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It’s no secret that culture can lead to the success or the demise of a company. Culture can be tricky and it certainly isn’t built overnight. It’s more than a list of values on the wall. It’s how your leaders and teams show up every day, how you work together, celebrate, and conduct meetings. It’s how you make people feel throughout their entire employment lifecycle — from the application process, to hire, promotions, and departure. Culture is an assembly of actions and behaviors that your collective team lives out and nurtures daily.
I am certainly not a culture expert, but I have learned a lot this past year about what a healthy culture looks like for our team and how important it is to help us achieve our goals. In fact, we know that internally, company culture impacts employee retention and satisfaction and is tied to productivity in the workplace. Externally, company culture can also influence customer satisfaction, retention, and more.
During my time at Pushpay, and the last year in particular as CEO, we’ve certainly faced our share of challenges with varying levels of employee engagement — especially amidst the pandemic, and now heading into the great resignation. Most of you can relate, right? Let’s be honest, these past two years have been tough. Really, really tough. They’ve challenged us in ways we never imagined, and as leaders, they’ve demanded more mental and emotional energy from us in order to lead well amidst quickly changing social and business needs.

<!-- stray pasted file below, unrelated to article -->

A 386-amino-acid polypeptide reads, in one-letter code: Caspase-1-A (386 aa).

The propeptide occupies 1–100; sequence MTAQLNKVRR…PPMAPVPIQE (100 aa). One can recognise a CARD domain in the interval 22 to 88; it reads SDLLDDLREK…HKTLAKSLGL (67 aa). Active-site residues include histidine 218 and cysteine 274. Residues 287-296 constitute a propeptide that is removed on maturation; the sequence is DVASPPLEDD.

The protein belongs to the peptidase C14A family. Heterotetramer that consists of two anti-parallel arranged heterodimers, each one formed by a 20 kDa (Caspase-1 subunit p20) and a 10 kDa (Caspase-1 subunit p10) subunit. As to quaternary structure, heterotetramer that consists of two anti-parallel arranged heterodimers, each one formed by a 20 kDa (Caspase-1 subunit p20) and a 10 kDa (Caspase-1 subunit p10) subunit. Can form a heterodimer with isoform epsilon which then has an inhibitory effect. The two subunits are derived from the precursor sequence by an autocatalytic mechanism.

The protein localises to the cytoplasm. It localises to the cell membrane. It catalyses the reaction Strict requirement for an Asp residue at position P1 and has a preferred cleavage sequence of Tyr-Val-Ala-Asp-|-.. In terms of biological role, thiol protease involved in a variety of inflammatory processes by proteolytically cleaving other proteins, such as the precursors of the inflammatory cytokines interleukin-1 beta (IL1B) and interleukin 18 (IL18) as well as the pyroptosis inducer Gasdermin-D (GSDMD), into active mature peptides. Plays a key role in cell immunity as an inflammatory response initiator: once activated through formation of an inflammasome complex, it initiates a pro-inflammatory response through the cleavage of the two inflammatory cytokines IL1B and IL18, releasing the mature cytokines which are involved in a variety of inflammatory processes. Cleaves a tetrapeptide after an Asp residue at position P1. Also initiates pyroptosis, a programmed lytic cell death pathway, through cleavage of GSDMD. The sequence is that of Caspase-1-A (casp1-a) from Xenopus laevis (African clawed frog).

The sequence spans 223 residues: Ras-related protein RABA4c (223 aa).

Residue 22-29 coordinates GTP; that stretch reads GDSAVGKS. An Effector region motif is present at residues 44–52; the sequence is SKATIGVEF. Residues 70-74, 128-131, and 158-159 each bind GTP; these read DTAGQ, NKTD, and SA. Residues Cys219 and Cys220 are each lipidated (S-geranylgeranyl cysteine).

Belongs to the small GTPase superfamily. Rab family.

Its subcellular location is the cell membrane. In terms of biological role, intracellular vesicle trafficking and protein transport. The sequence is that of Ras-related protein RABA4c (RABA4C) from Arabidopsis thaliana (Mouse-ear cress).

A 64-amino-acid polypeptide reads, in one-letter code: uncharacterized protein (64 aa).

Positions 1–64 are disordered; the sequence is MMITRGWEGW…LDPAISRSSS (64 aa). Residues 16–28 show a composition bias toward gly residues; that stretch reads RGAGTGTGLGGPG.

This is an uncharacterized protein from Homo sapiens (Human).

Similar to many companies, we noticed a dip in morale and company culture. As an organization that previously thrived off the in-person connection, many of the traditions and rituals we had in place didn’t translate as well virtually. We had to re-discover ways to bring to life our vibrant culture so people felt connected to the heart of our business. Culture quickly became one of our top three initiatives for 2021.
As we started the journey to move the needle, it was really important that our executive team had clear alignment on the values and norms that impacted day-to-day operations. Employees thrive in companies where they share similar beliefs and can stand behind company values. We leveraged data from our employee feedback tool, Culture Amp, to identify where our time and action should be focused — and we went to work.
Here are just a few ways your executive team and leaders can move the needle on culture and create an environment where employees feel valued, fulfilled, and welcomed.
1. Offer transparency to your employees, customers, and key stakeholders
Workplace transparency creates an open door policy, helping to build trust between leadership and employees, stakeholders, and customers. Providing encourages clear communication and collaboration, allowing the whole team to be committed and invested in the goals of the organization. Transparency also falls under employee reviews and feedback. Creating regular cadences for reviews and feedback allows leaders the opportunity to highlight successes while also using the time to share “areas of opportunity” to discuss tactics to improve.
Transparency isn’t just about giving and being open to feedback though. It’s about having systems and rituals in place to be able to cascade information and provide support (and resources) for your leaders so they can have meaningful conversations with their teams about wins and pain points in the business.